Moving to

I'm moving to Mostly.

I plan to use that site as a "self-marketing website" of sorts and to manage content in a way that I would otherwise not be able to do on blogger alone.

This blog will stay, ostensibly for more provisional ideas prior to refinement. I'll be gradually moving content (I still like) over to the other website. =)

Sunday, May 1, 2011

NS (Nursing Service) for Women

The Nursing Careers page on the Ministry of Health's website (retr. 1 May 2011) acknowledges both the key frontline role of nurses and our acute shortage of nurses in Singapore. To rattle off a quick statistic, the proportion of those aged 65 and above will double to 20% in 2020. Allegedly, this is a problem because of the decline in the proportion of people who are economically productive, but that is a separate issue. Given the status quo, potential healthcare costs are set to rise and our already stretched healthcare system will be stretched ever more severely.

My proposal is the conscription of women to be trained and to serve as nurses in rather the same fashion as men are currently conscripted into the military. Nursing Service (NS) for women. This idea may be, at the outset, distasteful to young ladies and their parents. Let me attempt to convey the national and personal advantages of such a scheme.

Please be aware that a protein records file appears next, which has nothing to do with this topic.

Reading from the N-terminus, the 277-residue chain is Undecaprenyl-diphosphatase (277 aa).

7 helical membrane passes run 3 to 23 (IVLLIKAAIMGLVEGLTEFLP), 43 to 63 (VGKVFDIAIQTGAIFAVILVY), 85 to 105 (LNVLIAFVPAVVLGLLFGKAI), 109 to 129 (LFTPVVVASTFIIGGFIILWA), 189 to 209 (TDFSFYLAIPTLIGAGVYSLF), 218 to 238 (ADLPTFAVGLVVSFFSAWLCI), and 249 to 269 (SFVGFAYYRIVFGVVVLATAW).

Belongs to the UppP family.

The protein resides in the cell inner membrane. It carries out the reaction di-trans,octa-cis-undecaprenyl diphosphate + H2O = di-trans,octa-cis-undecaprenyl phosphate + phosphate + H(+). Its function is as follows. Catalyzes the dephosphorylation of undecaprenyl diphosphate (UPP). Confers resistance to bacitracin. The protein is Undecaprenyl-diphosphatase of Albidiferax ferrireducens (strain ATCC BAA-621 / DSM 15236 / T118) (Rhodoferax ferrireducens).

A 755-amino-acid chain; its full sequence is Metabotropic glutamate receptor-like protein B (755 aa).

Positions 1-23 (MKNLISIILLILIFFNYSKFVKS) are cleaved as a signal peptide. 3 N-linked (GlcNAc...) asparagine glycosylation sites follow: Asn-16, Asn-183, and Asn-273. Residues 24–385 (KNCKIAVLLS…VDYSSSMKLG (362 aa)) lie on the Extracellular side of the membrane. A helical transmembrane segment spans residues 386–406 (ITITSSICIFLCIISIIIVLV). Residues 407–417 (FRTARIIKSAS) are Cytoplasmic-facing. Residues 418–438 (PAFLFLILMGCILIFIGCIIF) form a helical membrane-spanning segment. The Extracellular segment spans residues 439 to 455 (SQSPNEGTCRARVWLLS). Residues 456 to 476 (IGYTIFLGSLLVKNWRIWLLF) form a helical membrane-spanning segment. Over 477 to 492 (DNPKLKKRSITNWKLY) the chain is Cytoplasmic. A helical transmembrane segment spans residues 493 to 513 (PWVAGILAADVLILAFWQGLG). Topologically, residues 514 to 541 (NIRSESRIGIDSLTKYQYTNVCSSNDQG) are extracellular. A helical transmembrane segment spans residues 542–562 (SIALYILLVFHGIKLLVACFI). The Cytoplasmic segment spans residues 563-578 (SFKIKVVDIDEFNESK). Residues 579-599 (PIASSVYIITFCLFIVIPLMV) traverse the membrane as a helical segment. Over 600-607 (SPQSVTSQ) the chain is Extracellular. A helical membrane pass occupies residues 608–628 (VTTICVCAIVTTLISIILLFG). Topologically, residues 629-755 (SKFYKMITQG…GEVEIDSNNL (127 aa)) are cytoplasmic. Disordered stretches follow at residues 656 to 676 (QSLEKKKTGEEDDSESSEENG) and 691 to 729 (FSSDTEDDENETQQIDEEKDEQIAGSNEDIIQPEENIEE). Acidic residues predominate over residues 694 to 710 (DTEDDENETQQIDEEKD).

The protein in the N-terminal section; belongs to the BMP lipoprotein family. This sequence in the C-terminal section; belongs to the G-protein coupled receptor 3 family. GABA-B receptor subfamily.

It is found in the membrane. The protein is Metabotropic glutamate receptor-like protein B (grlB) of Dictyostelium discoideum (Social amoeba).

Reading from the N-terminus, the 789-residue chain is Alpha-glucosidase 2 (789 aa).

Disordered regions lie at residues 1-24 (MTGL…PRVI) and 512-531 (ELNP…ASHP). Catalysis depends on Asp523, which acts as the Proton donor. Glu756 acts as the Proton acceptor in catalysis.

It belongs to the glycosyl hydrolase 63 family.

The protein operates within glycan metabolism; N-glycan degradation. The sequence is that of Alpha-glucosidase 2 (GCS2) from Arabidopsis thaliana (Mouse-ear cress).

The national advantages are obvious. All women will be trained as nurses and nursing professionals will be able to take on more specialist tasks as more basic administration and treatment is handled by NSF (Nursing Service: Full time) nurses. This would be a boon to the health service.

Another major benefit to the nation is the boost in our health risk hedge. A major element of Goh Keng Swee's design of the national service system was the intent to be able to field, in an event of military need, a large number of troops after some years of the system's operation. Hence the NSF and Reservist systems. Similarly, in the event of a healthcare incident (such as the SARS and H1N1 outbreaks) there would be, at all times, a large group of people with the basic skills necessary to support the medical profession in addressing the problem.

The female "NSFs" would spend a year or so training up to at least some subset of the National ITE Certificate (NITEC) in Nursing curriculum, which qualifies one as an Enrolled Nurse. To give a greater sense of nursing careers, let us revisit the Major Nursing Appointments section of the Nursing Careers page on the Ministry of Health's website (retr. 1 May 2011):
    Major nursing appointments The following are major nursing appointments, a person may undertake in the course of a nursing career in Singapore.
    Enrolled Nurse Administers treatments, medications, medical procedures and monitors patients' progress under the direction and supervision of a registered nurse.
    Registered Nurse (RN) Assesses plans, and provides and evaluates preventive, curative and rehabilitative care for patients in a wide variety of settings. These include public and private hospitals, nursing homes, home-based services and other healthcare settings. RNs also supervise the enrolled nurses and patient-care assistants.